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The Lives of Prehistoric Monuments in Iron Age, Roman, and Medieval Europe$
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Marta Díaz-Guardamino, Leonardo García Sanjuán, and David Wheatley

Print publication date: 2015

Print ISBN-13: 9780198724605

Published to Oxford Scholarship Online: November 2020

DOI: 10.1093/oso/9780198724605.001.0001

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PRINTED FROM OXFORD SCHOLARSHIP ONLINE (oxford.universitypressscholarship.com). (c) Copyright Oxford University Press, 2021. All Rights Reserved. An individual user may print out a PDF of a single chapter of a monograph in OSO for personal use. date: 31 July 2021

Icons of Antiquity

Icons of Antiquity

Remaking Megalithic Monuments in Ireland

(p.55) 4 Icons of Antiquity
The Lives of Prehistoric Monuments in Iron Age, Roman, and Medieval Europe

Gabriel Cooney

Oxford University Press

Megalithic tombs dating to the Neolithic and Early Bronze Age (4000–2000 cal. BC) are a very distinctive aspect of the Irish landscape (Jones 2007; Scarre 2007). They are an important monumental aspect of this period and since the 1990s our understanding of this period has been complemented by an extensive record of settlement and related activity that has been revealed through development-led archaeology (e.g. Smyth 2011). A focus of antiquarian and archaeological interest since at least the nineteenth century, the basis of modern approaches to megalithic tombs includes the systematic Megalithic Survey of Ireland that was initiated by Ruaidhrí de Valera in the 1950s, under the auspices of the Ordnance Survey of Ireland (Ó Nualláin 1989; Cody 2002 are the latest volumes published) and the excavation of key sites, for example the passage tombs of Newgrange (O’Kelly 1982; O’Kelly et al. 1983) and Knowth (Eogan 1984; 1986; Eogan and Roche 1997; Eogan and Cleary forthcoming) in the Boyne Valley and Carrowmore in Co. Sligo (Burenhult 1980; 1984; 2001). Current work includes the excavation of individual sites, work on the sources used in tomb construction, reviews of particular megalithic tomb types, landscape and regional studies, archaeoastronomy and overviews for a wide readership. The known number of megalithic tombs on the island now approaches 1,600 and the majority of these can be categorized as falling into one of four tomb types whose names encapsulate key architectural features of each tradition, hence the terms portal tombs, court tombs, passage tombs and wedge tombs (Evans 1966, 7–15; Valera and Ó Nualláin 1972, xiii). Unsurprisingly, much of the focus of archaeological research has been on the role of these monuments for the people and societies who constructed them. Issues such as the date of construction of different tomb types (Cooney et al. 2011) and the relationship between them have been central to key debates about the Neolithic, informing such major topics as the date and character of the Mesolithic to Neolithic transition, the changing character of society over the course of the Neolithic, mortuary rites and traditions, and the links between Ireland, Britain, and north-west Europe at this time (Cooney 2000; Bradley 2007; Waddell 2010).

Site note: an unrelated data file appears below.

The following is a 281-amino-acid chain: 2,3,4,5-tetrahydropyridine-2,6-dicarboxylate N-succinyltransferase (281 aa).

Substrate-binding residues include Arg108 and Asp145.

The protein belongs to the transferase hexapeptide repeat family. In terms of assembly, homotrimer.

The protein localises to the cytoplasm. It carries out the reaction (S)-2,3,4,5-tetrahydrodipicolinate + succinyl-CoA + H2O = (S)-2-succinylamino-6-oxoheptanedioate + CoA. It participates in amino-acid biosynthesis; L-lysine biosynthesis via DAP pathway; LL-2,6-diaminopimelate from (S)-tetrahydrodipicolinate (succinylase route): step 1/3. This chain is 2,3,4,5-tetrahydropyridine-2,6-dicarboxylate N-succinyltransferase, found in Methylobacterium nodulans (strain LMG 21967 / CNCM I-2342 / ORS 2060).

Keywords:   Aghnaglack, Beaker, Carrowmore, Dagda, Easter, Iron Age, Knowth, Louth, Medieval, Newgrange

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